‘The best part of life are the hours we spend in bed. The ego has a marvelous faculty for finding its way around in the dark. Trust the ego and not your flash-light.’ —Henry Miller (The Book of Conversations with David Edgar, p. 17)
‘We forget, nowadays, the scarcity of treats that made a piece of self-made toast extraordinarily exciting: something you would spend your whole teens striving towards.’ —Ysenda Maxtone Graham (Terms and Conditions, p. 198)
‘“Polk-Mowbray was a perfectly normal well-balanced Englishman then. He had all the fashionable weaknesses of the eighteenth-century gentleman. He fenced, he played the recorder.” […] Antrobus leaned forward and said with portentous triumph: “He wrote good English in those days.” Then he sat back and stared impressively at me down the long bony incline of his nose. He allowed the idea to soak in. Of course what he meant by good English was the vaguely orotund and ornamental eighteenth-century stuff which was then so much in vogue. A sort of mental copperplate prose’ —Lawrence Durrell (Esprit de Corps, p. 21)
There was a chest of drawers under the window with a label gummed to the top: worthless sentimental souvenirs. I opened the top drawer. It was crammed to the brim and covered with a piece of sewing, on which Grand had pinned another notice: it is dangerous to open this drawer! I shut it quickly and pulled out the next. It was extremely heavy and revealed yet another notice: beware! open this drawer at your peril.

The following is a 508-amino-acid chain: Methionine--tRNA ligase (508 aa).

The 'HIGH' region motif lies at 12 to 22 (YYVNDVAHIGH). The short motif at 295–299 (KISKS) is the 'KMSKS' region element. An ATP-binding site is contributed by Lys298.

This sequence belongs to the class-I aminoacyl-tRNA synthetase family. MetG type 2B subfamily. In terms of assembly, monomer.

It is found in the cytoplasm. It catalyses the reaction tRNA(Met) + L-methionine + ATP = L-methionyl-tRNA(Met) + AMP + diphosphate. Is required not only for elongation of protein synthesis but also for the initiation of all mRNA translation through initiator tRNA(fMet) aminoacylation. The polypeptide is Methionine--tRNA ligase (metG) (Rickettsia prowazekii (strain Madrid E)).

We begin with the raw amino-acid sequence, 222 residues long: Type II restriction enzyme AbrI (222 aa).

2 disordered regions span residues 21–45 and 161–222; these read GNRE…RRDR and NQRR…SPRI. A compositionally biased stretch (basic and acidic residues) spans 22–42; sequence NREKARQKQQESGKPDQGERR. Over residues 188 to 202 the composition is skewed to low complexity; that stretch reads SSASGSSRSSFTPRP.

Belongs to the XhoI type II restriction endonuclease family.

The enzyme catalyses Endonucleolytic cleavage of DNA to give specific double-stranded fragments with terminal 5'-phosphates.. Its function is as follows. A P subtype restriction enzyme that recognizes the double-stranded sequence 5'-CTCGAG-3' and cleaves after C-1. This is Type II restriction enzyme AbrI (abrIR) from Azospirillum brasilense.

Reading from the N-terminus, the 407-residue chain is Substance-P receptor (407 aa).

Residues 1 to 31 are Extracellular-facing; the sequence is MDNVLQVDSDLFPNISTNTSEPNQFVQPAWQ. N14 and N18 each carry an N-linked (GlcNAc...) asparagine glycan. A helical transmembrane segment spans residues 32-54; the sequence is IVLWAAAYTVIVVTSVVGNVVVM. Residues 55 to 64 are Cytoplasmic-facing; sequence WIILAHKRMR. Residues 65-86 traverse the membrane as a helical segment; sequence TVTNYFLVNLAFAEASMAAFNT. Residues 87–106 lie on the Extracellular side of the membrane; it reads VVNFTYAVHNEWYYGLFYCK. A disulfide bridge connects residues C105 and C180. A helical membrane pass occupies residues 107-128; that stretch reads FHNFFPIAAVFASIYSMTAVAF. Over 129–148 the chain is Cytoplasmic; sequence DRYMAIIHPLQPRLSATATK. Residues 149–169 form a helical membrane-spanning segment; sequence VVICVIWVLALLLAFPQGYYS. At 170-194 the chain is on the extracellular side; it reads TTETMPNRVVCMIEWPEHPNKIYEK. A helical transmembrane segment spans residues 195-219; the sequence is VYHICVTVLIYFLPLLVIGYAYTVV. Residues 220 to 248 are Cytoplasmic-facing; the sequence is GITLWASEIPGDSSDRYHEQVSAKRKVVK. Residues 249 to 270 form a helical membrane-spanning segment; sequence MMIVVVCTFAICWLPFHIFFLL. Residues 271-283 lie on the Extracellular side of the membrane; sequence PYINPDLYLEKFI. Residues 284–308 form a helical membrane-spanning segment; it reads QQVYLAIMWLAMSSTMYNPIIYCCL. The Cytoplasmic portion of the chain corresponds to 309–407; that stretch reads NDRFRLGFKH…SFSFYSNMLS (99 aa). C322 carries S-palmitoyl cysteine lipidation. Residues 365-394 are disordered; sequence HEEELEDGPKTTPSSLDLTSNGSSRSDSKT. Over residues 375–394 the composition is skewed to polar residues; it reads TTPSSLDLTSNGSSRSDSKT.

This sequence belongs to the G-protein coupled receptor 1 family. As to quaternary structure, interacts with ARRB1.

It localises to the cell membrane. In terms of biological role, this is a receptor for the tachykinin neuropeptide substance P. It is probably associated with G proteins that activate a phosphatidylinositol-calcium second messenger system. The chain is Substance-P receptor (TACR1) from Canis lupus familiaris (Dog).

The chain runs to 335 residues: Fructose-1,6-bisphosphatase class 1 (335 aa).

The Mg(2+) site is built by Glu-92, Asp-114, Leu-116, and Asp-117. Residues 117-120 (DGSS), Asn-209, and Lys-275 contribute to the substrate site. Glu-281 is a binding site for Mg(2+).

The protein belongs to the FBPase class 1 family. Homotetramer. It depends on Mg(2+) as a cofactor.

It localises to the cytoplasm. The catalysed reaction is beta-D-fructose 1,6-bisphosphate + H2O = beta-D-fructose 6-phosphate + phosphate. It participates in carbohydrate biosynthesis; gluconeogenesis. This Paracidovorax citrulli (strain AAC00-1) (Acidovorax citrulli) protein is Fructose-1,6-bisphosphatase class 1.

I drew back breathing deeply with frustration. […] Beware, indeed! It was all tommyrot. Of course I must unpack.
—Diana Holman-Hunt (My Grandmothers and I, p. 131)
‘Finally, and this is highly significant, he sent out a staff circular saying that any of the secretaries caught using phrases like quid pro quo, sine qua non, ad hoc, ab initio, ab ovo and status quo would be transferred. This was a bombshell. We were deprived at a blow of practically our whole official vocabulary.’ —Lawrence Durrell (Esprit de Corps, p. 23)
‘I really ought to say a good deal more, or a great deal less. It is an improvisation, like everything I am writing here. It is born of the moment’ —Carl Jung (Memories, Dreams, Reflections, trans. Richard and Clara Winston, p. 171)
‘…he had been very subdued that winter and apart from confessing that he was clairvoyant at parties and dabbling in astrology he had lived an exemplary life of restraint.’ —Lawrence Durrell (Esprit de Corps, p. 79)